- If wonderful discoveries happening in biology had acted as a trigger for Nobel Laureate Venkatraman Ramakrishnan to switch from physics to chemistry, the nearly matured and well-established field of chemistry failed to enthuse Yoshinori Ohsumi, and he shifted to biology.
Autophagy a fundamental process for degrading and recycling cellular components was known long before he ventured into the field, but it was his paradigm-shifting research that revealed the importance of this fundamental process that comes into play every other minute. His seminal work helped reveal that vacuoles in yeast and lysosomes in human cells are not just garbage bins but recyclers and fuel producers. Right from the stage of embryo development to countering the negative effects of ageing, autophagy plays an important role.
- As in the case of many Laureates, Dr. Ohsumi’s initial years were more than frustrating, but he prevailed. His approach to science is an antithesis to what is generally seen in today’s young researchers, and that precisely is what helped him break new ground and bag the Nobel Prize this year only the third Laureate since 2010 to not share the Prize for Physiology or Medicine with others.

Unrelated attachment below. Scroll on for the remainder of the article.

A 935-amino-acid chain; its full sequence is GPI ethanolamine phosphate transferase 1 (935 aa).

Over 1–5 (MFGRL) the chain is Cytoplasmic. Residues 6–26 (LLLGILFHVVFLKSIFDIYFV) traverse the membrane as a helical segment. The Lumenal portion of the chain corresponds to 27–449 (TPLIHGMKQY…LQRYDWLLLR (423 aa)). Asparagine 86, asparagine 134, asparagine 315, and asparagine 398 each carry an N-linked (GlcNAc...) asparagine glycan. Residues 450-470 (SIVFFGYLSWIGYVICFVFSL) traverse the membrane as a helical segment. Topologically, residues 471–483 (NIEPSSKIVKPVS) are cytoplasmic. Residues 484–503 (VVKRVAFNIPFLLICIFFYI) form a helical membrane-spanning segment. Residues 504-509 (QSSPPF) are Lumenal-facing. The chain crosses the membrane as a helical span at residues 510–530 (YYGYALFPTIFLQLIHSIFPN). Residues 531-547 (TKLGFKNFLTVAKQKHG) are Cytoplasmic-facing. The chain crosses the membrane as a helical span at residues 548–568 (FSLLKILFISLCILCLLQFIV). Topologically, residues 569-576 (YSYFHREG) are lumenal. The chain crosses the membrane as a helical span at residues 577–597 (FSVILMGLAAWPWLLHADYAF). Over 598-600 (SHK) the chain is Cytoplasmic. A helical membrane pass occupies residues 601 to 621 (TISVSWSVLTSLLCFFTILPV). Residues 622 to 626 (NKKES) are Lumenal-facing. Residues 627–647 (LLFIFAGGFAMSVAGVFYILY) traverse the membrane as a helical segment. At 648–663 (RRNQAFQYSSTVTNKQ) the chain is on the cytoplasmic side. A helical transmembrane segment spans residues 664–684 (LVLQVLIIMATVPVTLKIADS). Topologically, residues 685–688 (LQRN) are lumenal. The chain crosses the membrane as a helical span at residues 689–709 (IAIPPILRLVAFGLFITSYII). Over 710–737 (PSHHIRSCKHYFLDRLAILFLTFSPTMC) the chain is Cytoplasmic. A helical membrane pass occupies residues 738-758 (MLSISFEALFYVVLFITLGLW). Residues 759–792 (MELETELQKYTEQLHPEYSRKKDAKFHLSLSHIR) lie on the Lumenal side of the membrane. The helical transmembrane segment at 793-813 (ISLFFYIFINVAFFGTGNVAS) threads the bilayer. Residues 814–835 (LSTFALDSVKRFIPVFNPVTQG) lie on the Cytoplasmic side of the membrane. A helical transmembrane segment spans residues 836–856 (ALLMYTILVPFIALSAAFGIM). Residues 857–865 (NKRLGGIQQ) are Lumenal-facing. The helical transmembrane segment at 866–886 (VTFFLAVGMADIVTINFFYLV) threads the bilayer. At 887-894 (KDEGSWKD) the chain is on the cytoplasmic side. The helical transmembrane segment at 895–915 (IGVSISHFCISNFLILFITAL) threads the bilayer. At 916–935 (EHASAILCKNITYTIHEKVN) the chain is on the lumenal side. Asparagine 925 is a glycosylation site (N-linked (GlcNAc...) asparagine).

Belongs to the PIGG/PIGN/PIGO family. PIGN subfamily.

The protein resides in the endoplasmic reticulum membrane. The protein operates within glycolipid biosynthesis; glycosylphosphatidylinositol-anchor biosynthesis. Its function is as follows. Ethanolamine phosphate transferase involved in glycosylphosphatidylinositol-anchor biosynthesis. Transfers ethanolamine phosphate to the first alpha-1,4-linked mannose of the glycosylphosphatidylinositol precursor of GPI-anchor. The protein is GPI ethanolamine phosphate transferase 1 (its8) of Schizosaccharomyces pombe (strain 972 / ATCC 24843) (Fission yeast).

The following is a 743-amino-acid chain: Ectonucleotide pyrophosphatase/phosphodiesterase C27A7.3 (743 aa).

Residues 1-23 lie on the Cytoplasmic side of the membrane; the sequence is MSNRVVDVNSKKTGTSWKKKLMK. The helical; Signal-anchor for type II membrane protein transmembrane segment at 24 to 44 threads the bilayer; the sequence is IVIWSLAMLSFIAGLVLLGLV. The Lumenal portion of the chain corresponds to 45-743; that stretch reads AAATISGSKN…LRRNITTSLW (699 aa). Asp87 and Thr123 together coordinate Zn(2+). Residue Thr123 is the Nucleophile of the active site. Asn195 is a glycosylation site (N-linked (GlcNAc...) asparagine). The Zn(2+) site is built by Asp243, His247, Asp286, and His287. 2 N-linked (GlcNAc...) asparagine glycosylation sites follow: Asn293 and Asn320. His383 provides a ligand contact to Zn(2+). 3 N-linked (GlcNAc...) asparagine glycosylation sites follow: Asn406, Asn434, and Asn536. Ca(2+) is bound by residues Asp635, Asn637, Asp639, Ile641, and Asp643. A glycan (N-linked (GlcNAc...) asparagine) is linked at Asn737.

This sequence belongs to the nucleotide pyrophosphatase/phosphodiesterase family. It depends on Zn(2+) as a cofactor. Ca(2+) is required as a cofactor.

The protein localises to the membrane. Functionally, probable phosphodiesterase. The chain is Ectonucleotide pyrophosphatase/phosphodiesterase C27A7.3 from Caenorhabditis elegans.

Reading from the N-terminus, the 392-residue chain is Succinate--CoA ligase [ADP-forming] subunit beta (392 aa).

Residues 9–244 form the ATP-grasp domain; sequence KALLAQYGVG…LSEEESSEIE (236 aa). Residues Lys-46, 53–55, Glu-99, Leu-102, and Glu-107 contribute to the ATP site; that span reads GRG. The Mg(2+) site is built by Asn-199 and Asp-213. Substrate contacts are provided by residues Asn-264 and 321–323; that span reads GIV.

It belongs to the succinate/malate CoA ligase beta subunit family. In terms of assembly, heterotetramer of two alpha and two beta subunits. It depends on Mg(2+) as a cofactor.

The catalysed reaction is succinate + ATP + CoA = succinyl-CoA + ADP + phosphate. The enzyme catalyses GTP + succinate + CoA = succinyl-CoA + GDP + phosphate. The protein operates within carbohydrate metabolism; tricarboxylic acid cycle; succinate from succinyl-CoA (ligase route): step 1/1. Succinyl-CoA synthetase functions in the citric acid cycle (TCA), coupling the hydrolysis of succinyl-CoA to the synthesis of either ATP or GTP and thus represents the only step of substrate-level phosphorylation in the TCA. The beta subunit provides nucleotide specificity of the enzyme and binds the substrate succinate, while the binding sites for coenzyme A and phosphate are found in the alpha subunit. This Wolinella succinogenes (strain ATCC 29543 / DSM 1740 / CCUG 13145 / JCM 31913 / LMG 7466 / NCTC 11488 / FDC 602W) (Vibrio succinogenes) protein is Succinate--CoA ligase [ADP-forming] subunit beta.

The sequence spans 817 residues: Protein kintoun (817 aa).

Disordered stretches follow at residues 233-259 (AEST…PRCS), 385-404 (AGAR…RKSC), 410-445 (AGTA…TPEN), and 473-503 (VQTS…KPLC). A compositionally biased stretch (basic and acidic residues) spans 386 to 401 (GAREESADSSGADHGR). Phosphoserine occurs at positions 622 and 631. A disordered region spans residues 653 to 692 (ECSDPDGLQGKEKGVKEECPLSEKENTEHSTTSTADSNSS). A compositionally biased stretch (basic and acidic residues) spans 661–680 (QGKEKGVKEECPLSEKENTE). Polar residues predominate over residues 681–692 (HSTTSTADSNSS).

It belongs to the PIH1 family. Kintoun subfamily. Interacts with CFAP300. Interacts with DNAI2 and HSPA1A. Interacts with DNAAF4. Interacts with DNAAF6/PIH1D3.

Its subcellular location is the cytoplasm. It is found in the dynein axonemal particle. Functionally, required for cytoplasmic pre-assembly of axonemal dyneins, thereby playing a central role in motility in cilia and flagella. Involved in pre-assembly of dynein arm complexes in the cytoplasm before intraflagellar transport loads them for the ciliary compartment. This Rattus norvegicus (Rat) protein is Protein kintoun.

But lysosomes and other cellular bodies would be severely impacted if molecular machines in our body failed to work synchronously to carry materials around in a cell and for several other functions. Though not as elegant as the molecular machines at work inside us, the work done by Jean-Pierre Sauvage, J. Fraser Stoddart and Bernard L. Feringa, the winners of the Nobel Prize in Chemistry, has set the ball rolling in the endeavour to realise Nobel Laureate Richard Feynman’s dream more than 50 years ago of building very small machines. Though very primitive at this point in time, science will see one of the biggest revolutions when the cogs and cranks of their work are finally put together to build machines on a nanoscale; nanomachines will find applications in diverse fields, from medicine to electronics. Much like the nanomachines of tomorrow, David J. Thouless, F. Duncan M. Haldane and J. Michael Kosterlitz’s theoretical explanations for exotic states of materials by using topological concepts will give birth to a completely different class of products. This year’s Nobel-winning physicists, they predicted the exotic behaviour that other scientists later found at the surface of materials and inside very thin layers, such as superconductivity and magnetism in extremely thin materials. Physicists are now looking beyond the ordinary to find new and exotic phases of matter that change in a stepwise fashion.